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EU Expected to Clear AOL-Time Warner

September 29, 2000|From Reuters

BRUSSELS — European regulators plan to clear--with conditions--America Online Inc.'s proposed $135-billion takeover of Time Warner Inc., but block the $20-billion joint venture between Warner Music and EMI Group, a European Union source said Thursday.

Asked whether the commission was planning to clear AOL-Time Warner and block the other deal, the source said, "Yes, that is the situation at the moment, although the commission has not yet taken a formal decision."

"If it sorts out the EMI-Warner Music problems, either by blocking the deal or resolving the issues of market dominance, it's hard to imagine the commission having any problems with AOL-Time Warner," the source said.

"Discussions are still going on with [EMI and Time Warner], and they could still produce further commitments," said the source, "but they'd have to be pretty clear-cut, and that could be difficult."

In principle, the deadline has already passed for the companies to make concessions to address the commission's concerns that the EMI-Warner deal could stifle fair competition.

However, late offers are possible as long as they clearly solve the remaining competition problems without the need for exhaustive testing on the market.

The source confirmed that competition experts from the 15-nation EU, meeting in the bloc's closed-door advisory committee on mergers Wednesday, had backed the commission's plans to clear AOL-Time Warner and block EMI-Warner.

But he added that contingency plans were being drawn up for a special meeting of the committee on Monday to reconsider the EMI-Warner venture if the companies come up with new proposals rapidly.

Ed Adler, a spokesman for Time Warner, said, "Our discussions with the EU are proceeding well and nearing the end" on the AOL deal. "We are confident they will conclude successfully."

He declined to comment on the status of the EMI transaction.

Informed sources said the companies were still holding talks with the commission's merger task force.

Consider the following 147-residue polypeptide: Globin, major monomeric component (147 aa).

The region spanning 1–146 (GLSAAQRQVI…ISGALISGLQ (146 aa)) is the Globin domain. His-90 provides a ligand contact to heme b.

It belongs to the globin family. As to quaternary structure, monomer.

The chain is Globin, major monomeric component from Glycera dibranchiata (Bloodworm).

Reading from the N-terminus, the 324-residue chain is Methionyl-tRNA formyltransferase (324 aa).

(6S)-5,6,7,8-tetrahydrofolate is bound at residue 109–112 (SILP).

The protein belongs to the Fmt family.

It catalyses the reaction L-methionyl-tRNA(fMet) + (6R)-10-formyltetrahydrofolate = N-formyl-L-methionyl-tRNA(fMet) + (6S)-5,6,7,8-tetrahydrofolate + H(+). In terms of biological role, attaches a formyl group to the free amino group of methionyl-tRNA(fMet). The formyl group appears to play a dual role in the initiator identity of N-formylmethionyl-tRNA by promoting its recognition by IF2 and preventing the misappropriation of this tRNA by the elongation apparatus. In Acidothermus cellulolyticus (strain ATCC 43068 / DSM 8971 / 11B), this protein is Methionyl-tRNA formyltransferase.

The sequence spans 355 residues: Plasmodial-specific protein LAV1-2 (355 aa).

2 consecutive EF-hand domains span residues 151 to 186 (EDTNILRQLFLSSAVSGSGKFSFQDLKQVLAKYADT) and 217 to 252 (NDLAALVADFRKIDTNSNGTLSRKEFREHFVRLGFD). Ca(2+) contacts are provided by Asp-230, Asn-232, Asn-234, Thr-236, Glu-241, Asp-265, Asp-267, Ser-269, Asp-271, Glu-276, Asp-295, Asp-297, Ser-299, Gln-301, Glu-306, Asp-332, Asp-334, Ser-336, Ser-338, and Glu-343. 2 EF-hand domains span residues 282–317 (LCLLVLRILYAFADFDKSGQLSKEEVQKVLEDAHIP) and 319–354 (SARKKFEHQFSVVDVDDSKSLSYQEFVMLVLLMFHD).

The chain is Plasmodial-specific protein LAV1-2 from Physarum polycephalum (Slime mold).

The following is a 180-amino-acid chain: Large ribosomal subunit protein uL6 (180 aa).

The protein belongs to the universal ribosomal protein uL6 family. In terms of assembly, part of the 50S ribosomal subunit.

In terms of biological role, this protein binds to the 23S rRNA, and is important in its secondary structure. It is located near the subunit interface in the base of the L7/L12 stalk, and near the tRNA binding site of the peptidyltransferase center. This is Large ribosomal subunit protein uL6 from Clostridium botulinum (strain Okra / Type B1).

The commission must make its final ruling in the AOL-Time Warner case by Oct. 24 and has until Oct. 18 to reach a decision on EMI-Warner.

On the New York Stock Exchange Thursday, Time Warner shares rose 85 cents to close at $79.85 and AOL closed at $53.59, up 9 cents.

The commission said it was too early to draw any conclusions about either deal.

"It's speculation to say what we might be doing about either of those deals," spokeswoman Amelia Torres said. EU Competition "Commissioner [Mario] Monti was not in Brussels after the advisory committee and has not yet been informed of its results. It's for him to decide how to proceed."

Two weeks ago, Monti's staff drafted decisions to block both deals, but that was before the companies offered a series of concessions to address competition problems.

EMI and Warner Music offered to sell a number of assets and made several behavioral pledges, including the promise not to withdraw from groups that gather royalties on behalf of artists.

To win the commission's blessing for the Time Warner merger, AOL offered to end its joint venture in Europe with Bertelsmann and alter its arrangement with Vivendi in France.

Time Warner promised not to discriminate against non-AOL-affiliated Internet service providers, and AOL agreed not to force content providers wanting to sign a deal with AOL in the United States to make a similar commitment in Europe.

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